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Model-View-Controller

Code is easier to understand and maintain when it is written as loosely coupled, reusable modules. Model-View-Controller provides a paradigm for achieving this which works very well when combined with the OOP. The basic idea is to decouple your code into three parts:

  1. Model -- This stores the data.

  2. View -- This displays the data in a particular way.

  3. Controller -- This lets the user interact with and modify the data.

The best example in JX is the Table suite. A derived class of JTableData stores the data, JTable draws the data, and a derived class decides what to do in response to mouse clicks.

By separating the Model from the rest, one can make it system independent and therefore reusable in other programs. In practice, the View and the Controller often end up tightly coupled because a particular view is often designed to allow a particular kind of interaction.

One only achieves true separation between the Model and the rest by using messages rather than function calls. In JCore, this is handled by JBroadcaster. The messages are broadcast from the Model to all objects that are listening, not just to a particular object. Thus, when the Model sends "this piece of me changed," the View receives it and redraws itself.

Messages also solve the problem of displaying multiple Views of a single Model. With direct function calls, the Model has to know about every View. With messages, all the Views just listen to the Model via JBroadcaster.

The mechanics of JBroadcaster

Sending messages in JCore is very simple. Both the sender and receiver must inherit virtually from JBroadcaster. To begin receiving messages, the receiver uses the following code in one of its member functions:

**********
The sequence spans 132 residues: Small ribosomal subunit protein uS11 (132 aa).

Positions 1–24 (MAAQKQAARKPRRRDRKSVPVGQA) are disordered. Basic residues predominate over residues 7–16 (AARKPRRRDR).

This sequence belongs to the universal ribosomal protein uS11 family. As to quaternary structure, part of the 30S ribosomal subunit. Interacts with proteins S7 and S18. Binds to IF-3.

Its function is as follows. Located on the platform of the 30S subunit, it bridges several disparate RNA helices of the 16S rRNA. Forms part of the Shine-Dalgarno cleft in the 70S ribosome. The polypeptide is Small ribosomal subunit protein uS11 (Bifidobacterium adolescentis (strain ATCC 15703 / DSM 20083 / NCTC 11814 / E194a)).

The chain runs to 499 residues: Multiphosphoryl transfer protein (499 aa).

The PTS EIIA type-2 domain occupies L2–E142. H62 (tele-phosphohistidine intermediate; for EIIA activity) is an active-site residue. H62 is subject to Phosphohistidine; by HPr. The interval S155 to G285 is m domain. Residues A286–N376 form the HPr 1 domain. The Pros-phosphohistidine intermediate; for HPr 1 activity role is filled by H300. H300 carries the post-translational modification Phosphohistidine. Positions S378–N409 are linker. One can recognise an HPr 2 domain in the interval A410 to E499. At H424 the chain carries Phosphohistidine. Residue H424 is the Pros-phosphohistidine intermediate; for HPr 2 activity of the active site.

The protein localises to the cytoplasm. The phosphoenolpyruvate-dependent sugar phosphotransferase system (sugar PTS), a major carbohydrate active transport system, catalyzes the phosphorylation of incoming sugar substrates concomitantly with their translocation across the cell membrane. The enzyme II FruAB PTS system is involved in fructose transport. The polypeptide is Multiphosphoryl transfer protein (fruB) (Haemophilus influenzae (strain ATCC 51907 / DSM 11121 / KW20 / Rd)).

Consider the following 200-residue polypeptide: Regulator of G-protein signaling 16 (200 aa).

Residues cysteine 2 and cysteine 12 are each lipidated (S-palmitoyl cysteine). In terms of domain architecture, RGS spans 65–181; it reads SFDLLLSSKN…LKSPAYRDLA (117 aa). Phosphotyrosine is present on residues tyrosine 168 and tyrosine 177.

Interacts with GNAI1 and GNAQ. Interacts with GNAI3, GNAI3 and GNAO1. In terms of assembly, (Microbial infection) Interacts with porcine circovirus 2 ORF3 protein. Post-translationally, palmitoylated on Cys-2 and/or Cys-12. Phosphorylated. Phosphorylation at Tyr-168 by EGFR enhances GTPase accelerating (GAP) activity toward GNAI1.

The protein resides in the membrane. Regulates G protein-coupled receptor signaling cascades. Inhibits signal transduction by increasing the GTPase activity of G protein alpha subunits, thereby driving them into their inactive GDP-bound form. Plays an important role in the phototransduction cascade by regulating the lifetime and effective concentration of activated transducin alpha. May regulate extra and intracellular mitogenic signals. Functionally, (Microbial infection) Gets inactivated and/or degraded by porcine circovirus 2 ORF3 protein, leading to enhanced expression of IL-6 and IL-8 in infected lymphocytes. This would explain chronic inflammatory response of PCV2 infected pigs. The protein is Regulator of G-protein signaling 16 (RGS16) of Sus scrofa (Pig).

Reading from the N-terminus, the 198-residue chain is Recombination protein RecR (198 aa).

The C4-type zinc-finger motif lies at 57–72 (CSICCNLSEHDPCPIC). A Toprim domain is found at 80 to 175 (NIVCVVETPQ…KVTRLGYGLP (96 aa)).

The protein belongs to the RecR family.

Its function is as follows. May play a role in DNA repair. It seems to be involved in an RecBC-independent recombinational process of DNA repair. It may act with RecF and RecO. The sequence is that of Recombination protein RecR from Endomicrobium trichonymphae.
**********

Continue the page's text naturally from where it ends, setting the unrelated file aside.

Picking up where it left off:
JBroadcaster* sender;
    ListenTo(sender);
When the sender broadcasts a message, the receiver's Receive() function is called. This function is declared and used as follows:
class MyReceiver : virtual public JBroadcaster
{
protected:

    virtual void Receive(JBroadcaster* sender, const Message& message);

private:

    MySender* itsSender;   // it's your problem to get a pointer to it
};

void
MyReceiver::Receive
    (
    JBroadcaster*  sender,
    const Message& message
    )
{
    if (sender == itsSender &&
        message.Is(MySender::kMyMessage))
        {
        // do something
        }

    // You should pass it to your base class
    // if you don't want the message yourself
    // or if there is any chance that the base
    // class is also listening.
}
Messages are themselves objects, and can therefore contain both data and functions for the receiver to use. In this trivial example, here is how MyMessage would be declared:
class MySender : virtual public JBroadcaster
{
public:

    static const JCharacter* kMyMessage;

    class MyMessage : public JBroadcaster::Message
        {
        public:

            MyMessage()
                :
                JBroadcaster::Message(kMyMessage)
                { };
        };
}

const JCharacter* MySender::kMyMessage = "MySender::MyMessage";

Additional functionality

BroadcastWithFeedback() triggers ReceiveWithFeedback() instead of Receive(). ReceiveWithFeedback() takes a non-const Message* so that it can be modified. This allows the recipient to change the message and provide feedback to the sender.

Send() and SendWithFeedback() allow messages to be sent to a single object in a way that is safe but that does not require the C++ type safety mechanism of dynamic_cast. Essentially, this feature is equivalent to the object methods provided by Objective C.

ReceiveGoingAway() is called when the object to which one is listening has been deleted. (It is not necessary to call StopListening() because the connection is terminated automatically.)

Comparison to other messaging systems